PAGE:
My running has been a passionate act of love since I began last November. I adore everything about it—the sweat, the challenge and the feel of my feet churning over pavement. Then my first pair of shoes needed to be replaced.
I also hate buying and changing my personal belongings. One reason why I almost always wear the same thing is because I hate wasting time trying to decide what to wear (and if it matches!). That’s why I have eight pairs of black pants and shirts in my closet that all look the same. When I needed new running shoes I went back to the same store and got the same shoes. The love affair continued for 300 more miles. Then those shoes wore out.
Trouble started. I went to the same store to get the same shoes and found none in my size. I decided to switch brands to something that lasted longer. I hated the new shoes. I started spending far too much time and energy thinking about shoes.
“I wish I could just run barefoot,” I complained to a friend. I was told I could—in fact their is a whole movement of barefoot runners who swear it’s actually better to run that way. I started looking into it.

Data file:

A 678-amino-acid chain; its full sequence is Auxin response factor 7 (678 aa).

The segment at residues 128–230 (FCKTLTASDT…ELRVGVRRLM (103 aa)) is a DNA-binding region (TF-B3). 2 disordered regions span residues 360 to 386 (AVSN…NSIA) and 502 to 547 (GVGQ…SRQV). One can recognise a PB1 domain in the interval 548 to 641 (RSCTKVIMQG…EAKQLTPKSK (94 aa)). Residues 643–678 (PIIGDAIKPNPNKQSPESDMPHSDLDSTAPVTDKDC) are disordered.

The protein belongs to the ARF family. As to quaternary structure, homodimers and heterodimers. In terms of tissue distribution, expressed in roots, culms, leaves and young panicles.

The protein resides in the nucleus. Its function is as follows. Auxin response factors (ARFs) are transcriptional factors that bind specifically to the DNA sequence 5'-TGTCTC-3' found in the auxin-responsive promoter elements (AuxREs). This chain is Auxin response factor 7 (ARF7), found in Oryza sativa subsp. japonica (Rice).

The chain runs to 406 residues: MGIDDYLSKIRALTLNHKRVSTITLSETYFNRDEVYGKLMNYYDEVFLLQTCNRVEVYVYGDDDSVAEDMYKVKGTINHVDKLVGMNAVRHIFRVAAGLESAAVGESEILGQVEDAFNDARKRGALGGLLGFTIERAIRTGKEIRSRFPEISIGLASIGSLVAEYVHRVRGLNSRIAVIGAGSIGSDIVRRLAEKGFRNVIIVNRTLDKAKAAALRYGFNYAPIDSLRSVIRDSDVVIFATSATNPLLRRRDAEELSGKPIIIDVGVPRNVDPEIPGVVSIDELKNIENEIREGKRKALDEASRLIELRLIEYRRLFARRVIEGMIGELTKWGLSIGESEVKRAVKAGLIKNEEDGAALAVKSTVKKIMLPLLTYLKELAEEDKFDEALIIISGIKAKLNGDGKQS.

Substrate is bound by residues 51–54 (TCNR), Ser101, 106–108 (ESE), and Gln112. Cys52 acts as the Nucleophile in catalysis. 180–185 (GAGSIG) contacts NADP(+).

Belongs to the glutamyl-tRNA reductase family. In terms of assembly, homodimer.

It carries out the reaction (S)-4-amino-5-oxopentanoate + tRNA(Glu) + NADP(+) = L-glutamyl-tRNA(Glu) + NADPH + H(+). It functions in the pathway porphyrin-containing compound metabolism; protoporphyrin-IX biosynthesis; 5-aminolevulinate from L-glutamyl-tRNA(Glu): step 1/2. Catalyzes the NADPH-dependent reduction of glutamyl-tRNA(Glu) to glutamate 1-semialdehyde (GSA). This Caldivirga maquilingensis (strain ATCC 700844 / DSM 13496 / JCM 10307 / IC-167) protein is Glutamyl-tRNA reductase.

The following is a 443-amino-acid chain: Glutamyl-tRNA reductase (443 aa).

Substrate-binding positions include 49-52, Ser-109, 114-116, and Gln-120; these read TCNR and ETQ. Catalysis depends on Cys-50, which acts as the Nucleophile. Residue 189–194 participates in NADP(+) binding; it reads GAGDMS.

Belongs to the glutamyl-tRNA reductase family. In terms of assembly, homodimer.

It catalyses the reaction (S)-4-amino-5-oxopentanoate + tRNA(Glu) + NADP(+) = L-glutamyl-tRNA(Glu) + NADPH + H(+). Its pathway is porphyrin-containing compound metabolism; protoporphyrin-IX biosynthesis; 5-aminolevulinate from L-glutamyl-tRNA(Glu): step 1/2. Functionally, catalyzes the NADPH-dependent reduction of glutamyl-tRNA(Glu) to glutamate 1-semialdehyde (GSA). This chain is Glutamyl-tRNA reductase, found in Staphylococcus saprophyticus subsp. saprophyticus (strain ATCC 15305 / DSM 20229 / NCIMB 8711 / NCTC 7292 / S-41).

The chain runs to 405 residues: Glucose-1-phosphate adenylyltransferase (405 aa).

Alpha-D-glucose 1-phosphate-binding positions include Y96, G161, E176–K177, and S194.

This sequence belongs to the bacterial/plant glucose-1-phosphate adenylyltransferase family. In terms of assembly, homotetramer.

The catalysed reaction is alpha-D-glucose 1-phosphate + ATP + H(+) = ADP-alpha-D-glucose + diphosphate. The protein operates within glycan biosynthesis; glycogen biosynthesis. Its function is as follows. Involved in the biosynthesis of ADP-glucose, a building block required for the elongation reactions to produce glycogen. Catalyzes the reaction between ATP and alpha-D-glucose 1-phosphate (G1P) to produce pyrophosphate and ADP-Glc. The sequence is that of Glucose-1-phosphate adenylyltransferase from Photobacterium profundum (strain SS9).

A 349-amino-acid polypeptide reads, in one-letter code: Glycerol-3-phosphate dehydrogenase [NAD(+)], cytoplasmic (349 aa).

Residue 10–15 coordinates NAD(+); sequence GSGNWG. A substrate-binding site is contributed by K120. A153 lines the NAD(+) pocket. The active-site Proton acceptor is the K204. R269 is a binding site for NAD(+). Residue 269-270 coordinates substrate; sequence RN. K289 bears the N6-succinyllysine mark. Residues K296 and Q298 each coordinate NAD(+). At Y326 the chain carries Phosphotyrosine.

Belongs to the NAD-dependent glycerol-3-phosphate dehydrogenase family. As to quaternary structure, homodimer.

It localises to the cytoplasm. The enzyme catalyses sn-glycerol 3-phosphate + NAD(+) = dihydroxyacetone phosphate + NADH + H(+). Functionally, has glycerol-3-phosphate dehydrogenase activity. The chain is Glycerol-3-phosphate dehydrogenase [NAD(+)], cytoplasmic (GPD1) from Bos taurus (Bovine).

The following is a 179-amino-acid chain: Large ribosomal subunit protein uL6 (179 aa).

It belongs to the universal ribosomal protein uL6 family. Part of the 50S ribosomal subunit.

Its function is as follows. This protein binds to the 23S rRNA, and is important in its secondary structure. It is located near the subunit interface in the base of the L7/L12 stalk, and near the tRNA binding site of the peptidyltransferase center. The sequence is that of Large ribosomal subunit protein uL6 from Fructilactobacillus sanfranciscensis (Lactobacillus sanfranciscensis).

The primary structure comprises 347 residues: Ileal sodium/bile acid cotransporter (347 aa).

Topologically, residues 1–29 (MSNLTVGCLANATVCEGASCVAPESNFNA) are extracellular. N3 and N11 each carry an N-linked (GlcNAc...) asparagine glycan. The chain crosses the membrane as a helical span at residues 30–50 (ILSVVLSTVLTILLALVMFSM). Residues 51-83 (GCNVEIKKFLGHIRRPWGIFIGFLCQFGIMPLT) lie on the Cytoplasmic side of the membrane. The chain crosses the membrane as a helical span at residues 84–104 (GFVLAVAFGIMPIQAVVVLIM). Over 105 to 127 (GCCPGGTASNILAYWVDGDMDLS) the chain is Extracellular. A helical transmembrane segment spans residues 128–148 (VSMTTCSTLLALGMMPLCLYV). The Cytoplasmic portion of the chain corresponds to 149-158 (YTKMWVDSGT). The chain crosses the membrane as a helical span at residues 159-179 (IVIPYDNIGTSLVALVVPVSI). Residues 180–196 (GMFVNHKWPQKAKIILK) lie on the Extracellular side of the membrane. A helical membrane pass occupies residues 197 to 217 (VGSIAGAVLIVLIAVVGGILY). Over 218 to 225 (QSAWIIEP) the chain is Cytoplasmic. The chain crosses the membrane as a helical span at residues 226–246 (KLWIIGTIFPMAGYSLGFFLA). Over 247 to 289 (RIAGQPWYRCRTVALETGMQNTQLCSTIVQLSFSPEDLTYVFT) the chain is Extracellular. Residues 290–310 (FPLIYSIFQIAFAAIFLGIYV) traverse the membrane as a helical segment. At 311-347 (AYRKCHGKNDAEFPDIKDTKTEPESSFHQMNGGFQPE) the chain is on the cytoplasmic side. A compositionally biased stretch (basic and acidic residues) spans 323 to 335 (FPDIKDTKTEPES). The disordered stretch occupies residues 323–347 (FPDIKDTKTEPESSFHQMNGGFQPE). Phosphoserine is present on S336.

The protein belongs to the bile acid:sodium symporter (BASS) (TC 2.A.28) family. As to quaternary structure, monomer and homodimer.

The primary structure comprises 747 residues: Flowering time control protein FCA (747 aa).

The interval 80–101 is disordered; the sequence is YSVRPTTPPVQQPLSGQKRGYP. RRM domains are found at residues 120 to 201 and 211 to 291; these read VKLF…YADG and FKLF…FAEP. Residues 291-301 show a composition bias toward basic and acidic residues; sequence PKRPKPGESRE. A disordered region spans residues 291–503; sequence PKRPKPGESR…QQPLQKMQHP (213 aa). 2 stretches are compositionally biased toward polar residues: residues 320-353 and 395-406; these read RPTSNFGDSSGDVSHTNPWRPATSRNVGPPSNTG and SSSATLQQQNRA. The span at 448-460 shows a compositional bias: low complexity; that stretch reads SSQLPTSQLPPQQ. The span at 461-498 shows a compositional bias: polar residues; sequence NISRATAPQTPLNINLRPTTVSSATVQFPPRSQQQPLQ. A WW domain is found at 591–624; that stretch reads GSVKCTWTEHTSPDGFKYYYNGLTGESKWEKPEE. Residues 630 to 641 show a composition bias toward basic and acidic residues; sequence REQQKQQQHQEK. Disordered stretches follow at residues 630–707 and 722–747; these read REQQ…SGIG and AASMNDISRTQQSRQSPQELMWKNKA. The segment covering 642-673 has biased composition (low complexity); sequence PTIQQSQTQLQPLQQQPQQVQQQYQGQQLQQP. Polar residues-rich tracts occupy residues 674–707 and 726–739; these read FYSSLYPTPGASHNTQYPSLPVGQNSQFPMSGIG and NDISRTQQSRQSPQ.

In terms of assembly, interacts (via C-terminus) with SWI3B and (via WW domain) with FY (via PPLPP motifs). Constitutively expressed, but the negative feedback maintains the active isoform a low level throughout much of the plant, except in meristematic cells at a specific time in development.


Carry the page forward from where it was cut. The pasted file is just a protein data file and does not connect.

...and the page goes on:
I won’t get into the details of how much better running in bare feet or minimalist shoes is. I’ve seen it called naked running, barefoot running and minimalist running. There’s a ton of studies already published on the subject all over the internet. I decided to try minimalist running shoes in our area rather than go completely bare because of all the sandspurs Florida tends to have.
I found a pair I liked at Xero Shoes—they have pre-made shoes as well as a DIY kit. The cost was low. I paid around $25 for a kit that included everything I need to make my custom running huaraches including the hole punch awl and extra laces. I liked the DIY aspect of the kit because it made me feel crafty and it was half the cost. I pre-made pair of Xero shoes still only runs around $50 or less. I was dropping $70 on my old shoes. The best part is that the Xero shoes come with a 5,000 mile guarantee. I won’t have to swap my shoes for a long time.
Today I ran my first three miles in my new running huaraches. I had no plans for distance, just testing out these new minimalist shoes. I was skeptical and did a few test laps in front of my house before setting out. I expected to feel discomfort and have a slower, shorter run. The opposite was true.
While I did start feeling footsore, it was minor and didn’t set in until around the 2.5 mile mark. My pace was steady and relaxed at around 10 minutes per mile. I found myself focussing on my environment much more as I kept a look out for gravel. The increased alertness made for an enjoyable, in-the-now experience. I finished my run on the third mile, amazed at how well—and comfortably—the tiny pads of rubber and cord on my feet had performed.
I’ll have to keep testing these, but if the experience remains positive I may be running my first race on April 30 in nothing but sandals.